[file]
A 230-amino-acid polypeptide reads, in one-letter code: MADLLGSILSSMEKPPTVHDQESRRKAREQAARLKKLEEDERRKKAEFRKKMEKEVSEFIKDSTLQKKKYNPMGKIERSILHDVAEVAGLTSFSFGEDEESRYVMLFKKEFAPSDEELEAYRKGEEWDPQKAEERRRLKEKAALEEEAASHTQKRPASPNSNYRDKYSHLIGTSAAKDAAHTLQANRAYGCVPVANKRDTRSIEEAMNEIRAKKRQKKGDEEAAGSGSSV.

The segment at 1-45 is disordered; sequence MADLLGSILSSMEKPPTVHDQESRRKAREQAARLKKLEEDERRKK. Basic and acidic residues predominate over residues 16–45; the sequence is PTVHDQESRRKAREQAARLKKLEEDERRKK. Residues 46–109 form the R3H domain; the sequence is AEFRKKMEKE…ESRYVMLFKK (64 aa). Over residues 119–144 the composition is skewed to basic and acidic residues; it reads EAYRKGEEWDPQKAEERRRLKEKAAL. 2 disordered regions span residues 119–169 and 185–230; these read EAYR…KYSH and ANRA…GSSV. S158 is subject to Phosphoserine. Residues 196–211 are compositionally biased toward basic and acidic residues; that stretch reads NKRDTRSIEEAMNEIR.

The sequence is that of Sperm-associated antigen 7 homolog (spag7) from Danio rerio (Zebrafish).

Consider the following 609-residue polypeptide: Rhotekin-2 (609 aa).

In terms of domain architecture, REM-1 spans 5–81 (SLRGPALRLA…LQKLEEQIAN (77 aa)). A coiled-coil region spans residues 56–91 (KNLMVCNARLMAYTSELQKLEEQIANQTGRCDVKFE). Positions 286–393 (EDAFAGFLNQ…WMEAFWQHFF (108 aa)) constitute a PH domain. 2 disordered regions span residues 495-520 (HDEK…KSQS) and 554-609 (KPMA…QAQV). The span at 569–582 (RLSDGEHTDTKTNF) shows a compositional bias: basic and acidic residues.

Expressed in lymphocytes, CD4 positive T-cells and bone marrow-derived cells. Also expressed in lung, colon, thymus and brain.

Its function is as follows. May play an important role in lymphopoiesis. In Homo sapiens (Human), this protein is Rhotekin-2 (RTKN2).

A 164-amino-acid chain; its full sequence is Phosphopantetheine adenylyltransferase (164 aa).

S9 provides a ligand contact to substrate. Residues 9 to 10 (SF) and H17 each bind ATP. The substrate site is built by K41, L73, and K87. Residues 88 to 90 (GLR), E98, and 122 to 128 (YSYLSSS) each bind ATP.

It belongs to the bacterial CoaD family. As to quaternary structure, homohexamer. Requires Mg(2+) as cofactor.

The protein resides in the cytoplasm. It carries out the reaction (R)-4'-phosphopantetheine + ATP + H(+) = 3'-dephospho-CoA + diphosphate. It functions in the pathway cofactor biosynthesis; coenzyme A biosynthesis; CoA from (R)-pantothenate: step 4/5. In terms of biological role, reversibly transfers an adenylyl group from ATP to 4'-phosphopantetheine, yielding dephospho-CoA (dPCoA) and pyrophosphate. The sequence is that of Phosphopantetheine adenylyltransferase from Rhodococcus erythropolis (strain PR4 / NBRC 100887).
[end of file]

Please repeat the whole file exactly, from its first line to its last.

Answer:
A 230-amino-acid polypeptide reads, in one-letter code: MADLLGSILSSMEKPPTVHDQESRRKAREQAARLKKLEEDERRKKAEFRKKMEKEVSEFIKDSTLQKKKYNPMGKIERSILHDVAEVAGLTSFSFGEDEESRYVMLFKKEFAPSDEELEAYRKGEEWDPQKAEERRRLKEKAALEEEAASHTQKRPASPNSNYRDKYSHLIGTSAAKDAAHTLQANRAYGCVPVANKRDTRSIEEAMNEIRAKKRQKKGDEEAAGSGSSV.

The segment at 1-45 is disordered; sequence MADLLGSILSSMEKPPTVHDQESRRKAREQAARLKKLEEDERRKK. Basic and acidic residues predominate over residues 16–45; the sequence is PTVHDQESRRKAREQAARLKKLEEDERRKK. Residues 46–109 form the R3H domain; the sequence is AEFRKKMEKE…ESRYVMLFKK (64 aa). Over residues 119–144 the composition is skewed to basic and acidic residues; it reads EAYRKGEEWDPQKAEERRRLKEKAAL. 2 disordered regions span residues 119–169 and 185–230; these read EAYR…KYSH and ANRA…GSSV. S158 is subject to Phosphoserine. Residues 196–211 are compositionally biased toward basic and acidic residues; that stretch reads NKRDTRSIEEAMNEIR.

The sequence is that of Sperm-associated antigen 7 homolog (spag7) from Danio rerio (Zebrafish).

Consider the following 609-residue polypeptide: Rhotekin-2 (609 aa).

In terms of domain architecture, REM-1 spans 5–81 (SLRGPALRLA…LQKLEEQIAN (77 aa)). A coiled-coil region spans residues 56–91 (KNLMVCNARLMAYTSELQKLEEQIANQTGRCDVKFE). Positions 286–393 (EDAFAGFLNQ…WMEAFWQHFF (108 aa)) constitute a PH domain. 2 disordered regions span residues 495-520 (HDEK…KSQS) and 554-609 (KPMA…QAQV). The span at 569–582 (RLSDGEHTDTKTNF) shows a compositional bias: basic and acidic residues.

Expressed in lymphocytes, CD4 positive T-cells and bone marrow-derived cells. Also expressed in lung, colon, thymus and brain.

Its function is as follows. May play an important role in lymphopoiesis. In Homo sapiens (Human), this protein is Rhotekin-2 (RTKN2).

A 164-amino-acid chain; its full sequence is Phosphopantetheine adenylyltransferase (164 aa).

S9 provides a ligand contact to substrate. Residues 9 to 10 (SF) and H17 each bind ATP. The substrate site is built by K41, L73, and K87. Residues 88 to 90 (GLR), E98, and 122 to 128 (YSYLSSS) each bind ATP.

It belongs to the bacterial CoaD family. As to quaternary structure, homohexamer. Requires Mg(2+) as cofactor.

The protein resides in the cytoplasm. It carries out the reaction (R)-4'-phosphopantetheine + ATP + H(+) = 3'-dephospho-CoA + diphosphate. It functions in the pathway cofactor biosynthesis; coenzyme A biosynthesis; CoA from (R)-pantothenate: step 4/5. In terms of biological role, reversibly transfers an adenylyl group from ATP to 4'-phosphopantetheine, yielding dephospho-CoA (dPCoA) and pyrophosphate. The sequence is that of Phosphopantetheine adenylyltransferase from Rhodococcus erythropolis (strain PR4 / NBRC 100887).